It was slated to be a never-before-seen air stunt, but Sunday’s attempted mid-air plane swap between a pair of Red Bull-sponsored pilots ended instead with a disastrous crash over the skies of Arizona.
Pilot cousins Luke Aikins, 48, and Andy Farrington, 39, were both part of the Red Bull Air Force aviation crew and were credited as some of the brains behind the first-ever attempted mid-air plane swap.
Between the pair, they’d successfully partaken in thousands of skydives, BASE jumps and thousands of hours of crewing both planes and commercial helicopters as pilots.
Had they been successful in Sunday’s stunt, it would’ve marked the first time in aviation history a pilot would have taken off in one plane and landed in another. Sadly, that is not how the day panned out.
The plan, as described on the Red Bull website for the event, had been for the two Cessna 182 aircrafts to shoot into the sky till reaching 14,000 ft, after which the pilots would tilt their respective jets to a nosedive, stop the engines and engage a custom-manufactured airbrake that the multinational beverage and entertainment company described as being capable of “holding the planes in a controlled-descent speed of 140 mph”.
After this, the daredevil cousins were expected to exit their respective cabins and skydive in unison till reaching the other’s plane, crossing over each other in mid-air until they could regain control of the nose-diving plane they’d hypothetically just entered. The stunt was expected to last approximately one minute, but an unexpected hitch forced one of the pilot’s to deploy an emergency parachute and land safely on the ground instead of swapping planes.
When Mr Aikins made his initial exit from his plane, the jet immediately began to tip uncontrollably and then began spiralling out of control. While the 48-year-old was successful in navigating to his cousin’s plane, Mr Farrington was forced to abandon the plan that had been months in the making and deployed his parachute while his cousin safely landed the other jet on the ground.
The custom-made air brakes, which had been developed with the assistance of the engineer and professor Paulo Iscold at Cal Poly San Luis Obispo, had been tested multiple times and in the final trials had proven to be capable of maintaining a controlled-descent speed of 140 mph, a rate that the Red Bull team said would match the skydivers’ own descent.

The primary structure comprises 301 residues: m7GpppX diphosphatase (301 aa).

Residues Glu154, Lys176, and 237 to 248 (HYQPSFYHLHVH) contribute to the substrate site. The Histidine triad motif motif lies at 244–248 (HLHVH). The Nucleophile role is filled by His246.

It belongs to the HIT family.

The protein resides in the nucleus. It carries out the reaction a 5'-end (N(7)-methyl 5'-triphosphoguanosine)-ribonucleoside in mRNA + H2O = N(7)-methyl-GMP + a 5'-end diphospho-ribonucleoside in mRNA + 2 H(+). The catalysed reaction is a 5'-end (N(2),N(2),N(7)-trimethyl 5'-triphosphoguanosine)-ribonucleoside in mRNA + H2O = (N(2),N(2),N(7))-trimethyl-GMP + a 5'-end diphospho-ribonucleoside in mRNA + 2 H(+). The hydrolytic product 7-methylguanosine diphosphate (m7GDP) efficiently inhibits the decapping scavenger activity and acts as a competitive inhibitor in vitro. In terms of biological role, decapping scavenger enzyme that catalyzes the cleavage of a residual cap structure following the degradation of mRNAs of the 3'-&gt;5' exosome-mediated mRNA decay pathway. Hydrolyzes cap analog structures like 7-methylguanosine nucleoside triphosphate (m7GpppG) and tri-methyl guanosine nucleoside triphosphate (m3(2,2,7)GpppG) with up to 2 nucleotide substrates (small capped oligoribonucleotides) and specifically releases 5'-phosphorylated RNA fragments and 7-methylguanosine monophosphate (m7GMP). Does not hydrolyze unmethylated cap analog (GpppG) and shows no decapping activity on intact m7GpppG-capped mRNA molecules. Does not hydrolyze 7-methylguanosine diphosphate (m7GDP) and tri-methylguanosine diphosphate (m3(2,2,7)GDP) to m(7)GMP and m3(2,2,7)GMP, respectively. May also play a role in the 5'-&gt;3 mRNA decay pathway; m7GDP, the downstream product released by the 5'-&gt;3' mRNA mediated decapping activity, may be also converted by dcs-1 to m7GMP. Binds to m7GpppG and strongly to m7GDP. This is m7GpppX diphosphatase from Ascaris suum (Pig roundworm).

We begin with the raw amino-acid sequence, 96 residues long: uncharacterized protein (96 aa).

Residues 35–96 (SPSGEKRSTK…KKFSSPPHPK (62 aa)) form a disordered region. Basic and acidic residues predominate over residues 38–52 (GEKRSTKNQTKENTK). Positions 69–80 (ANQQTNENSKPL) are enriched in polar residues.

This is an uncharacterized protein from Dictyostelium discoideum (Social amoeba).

“It just went and instead of stopping in that 90-degree dive, it just kept going and got over on his back,” the 39-year-old said speaking after the failed stunt. “It was just not a chance. You’re just happen everybody’s here and good and all that stuff, but just disappointed.”
In a statement issued ahead of Sunday’s stunt, Mr Aikins described the unbridled enthusiasm he had for attempting yet another record-breaking feat (in 2016, he set a new world record by freefalling from an altitude of 25,000 ft without using a parachute, and instead using just his body to land on a net).
“Plane Swap is the pinnacle of my career, and my goal is to inspire the world and show that anything is possible. You can set your mind on something that at times seems wild, crazy and unattainable, but through ambition and creativity, you can make it happen,” the skydiving record-holder said.
Ahead of Sunday’s event, organisers had reportedly applied for approval from the Federal Aviation Association to get an exemption from regulations that cover the safe operation of aircraft, but the agency later reported that they’d denied that initial request. The FAA has since said they are looking into the incident that went ahead despite their denial of an exemption.
In the days leading up to the Red Bull sponsored feat, Hulu, the streaming platform that was the exclusive streaming partner for the plane swap event, had shared images of the jets with captions reading: “no one at the controls” and “1 moment to watch”.